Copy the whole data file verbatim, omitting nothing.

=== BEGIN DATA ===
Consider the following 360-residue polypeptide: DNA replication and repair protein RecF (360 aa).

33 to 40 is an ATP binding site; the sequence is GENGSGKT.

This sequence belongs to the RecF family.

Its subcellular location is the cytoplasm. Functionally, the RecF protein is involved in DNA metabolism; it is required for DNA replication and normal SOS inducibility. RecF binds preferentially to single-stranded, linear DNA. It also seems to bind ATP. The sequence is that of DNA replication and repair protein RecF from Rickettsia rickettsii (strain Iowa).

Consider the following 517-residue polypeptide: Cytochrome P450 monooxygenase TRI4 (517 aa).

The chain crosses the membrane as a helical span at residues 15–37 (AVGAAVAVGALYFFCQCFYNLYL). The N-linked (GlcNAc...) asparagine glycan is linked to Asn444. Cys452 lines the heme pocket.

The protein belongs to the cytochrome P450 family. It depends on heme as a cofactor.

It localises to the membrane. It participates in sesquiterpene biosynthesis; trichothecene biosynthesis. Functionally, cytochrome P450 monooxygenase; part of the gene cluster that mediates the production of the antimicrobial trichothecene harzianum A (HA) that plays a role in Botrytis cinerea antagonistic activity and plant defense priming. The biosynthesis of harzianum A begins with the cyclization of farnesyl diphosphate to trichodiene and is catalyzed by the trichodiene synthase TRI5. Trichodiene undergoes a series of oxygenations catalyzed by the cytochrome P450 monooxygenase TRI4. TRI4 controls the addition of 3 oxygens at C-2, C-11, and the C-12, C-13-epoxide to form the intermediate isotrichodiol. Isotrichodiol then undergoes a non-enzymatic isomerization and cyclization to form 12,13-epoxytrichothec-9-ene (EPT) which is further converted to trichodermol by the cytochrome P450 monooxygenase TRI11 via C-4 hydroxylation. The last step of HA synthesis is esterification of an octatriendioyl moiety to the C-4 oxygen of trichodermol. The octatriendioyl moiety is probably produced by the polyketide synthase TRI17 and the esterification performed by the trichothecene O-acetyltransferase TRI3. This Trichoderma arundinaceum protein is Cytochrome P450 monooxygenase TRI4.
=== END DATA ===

Consider the following 360-residue polypeptide: DNA replication and repair protein RecF (360 aa).

33 to 40 is an ATP binding site; the sequence is GENGSGKT.

This sequence belongs to the RecF family.

Its subcellular location is the cytoplasm. Functionally, the RecF protein is involved in DNA metabolism; it is required for DNA replication and normal SOS inducibility. RecF binds preferentially to single-stranded, linear DNA. It also seems to bind ATP. The sequence is that of DNA replication and repair protein RecF from Rickettsia rickettsii (strain Iowa).

Consider the following 517-residue polypeptide: Cytochrome P450 monooxygenase TRI4 (517 aa).

The chain crosses the membrane as a helical span at residues 15–37 (AVGAAVAVGALYFFCQCFYNLYL). The N-linked (GlcNAc...) asparagine glycan is linked to Asn444. Cys452 lines the heme pocket.

The protein belongs to the cytochrome P450 family. It depends on heme as a cofactor.

It localises to the membrane. It participates in sesquiterpene biosynthesis; trichothecene biosynthesis. Functionally, cytochrome P450 monooxygenase; part of the gene cluster that mediates the production of the antimicrobial trichothecene harzianum A (HA) that plays a role in Botrytis cinerea antagonistic activity and plant defense priming. The biosynthesis of harzianum A begins with the cyclization of farnesyl diphosphate to trichodiene and is catalyzed by the trichodiene synthase TRI5. Trichodiene undergoes a series of oxygenations catalyzed by the cytochrome P450 monooxygenase TRI4. TRI4 controls the addition of 3 oxygens at C-2, C-11, and the C-12, C-13-epoxide to form the intermediate isotrichodiol. Isotrichodiol then undergoes a non-enzymatic isomerization and cyclization to form 12,13-epoxytrichothec-9-ene (EPT) which is further converted to trichodermol by the cytochrome P450 monooxygenase TRI11 via C-4 hydroxylation. The last step of HA synthesis is esterification of an octatriendioyl moiety to the C-4 oxygen of trichodermol. The octatriendioyl moiety is probably produced by the polyketide synthase TRI17 and the esterification performed by the trichothecene O-acetyltransferase TRI3. This Trichoderma arundinaceum protein is Cytochrome P450 monooxygenase TRI4.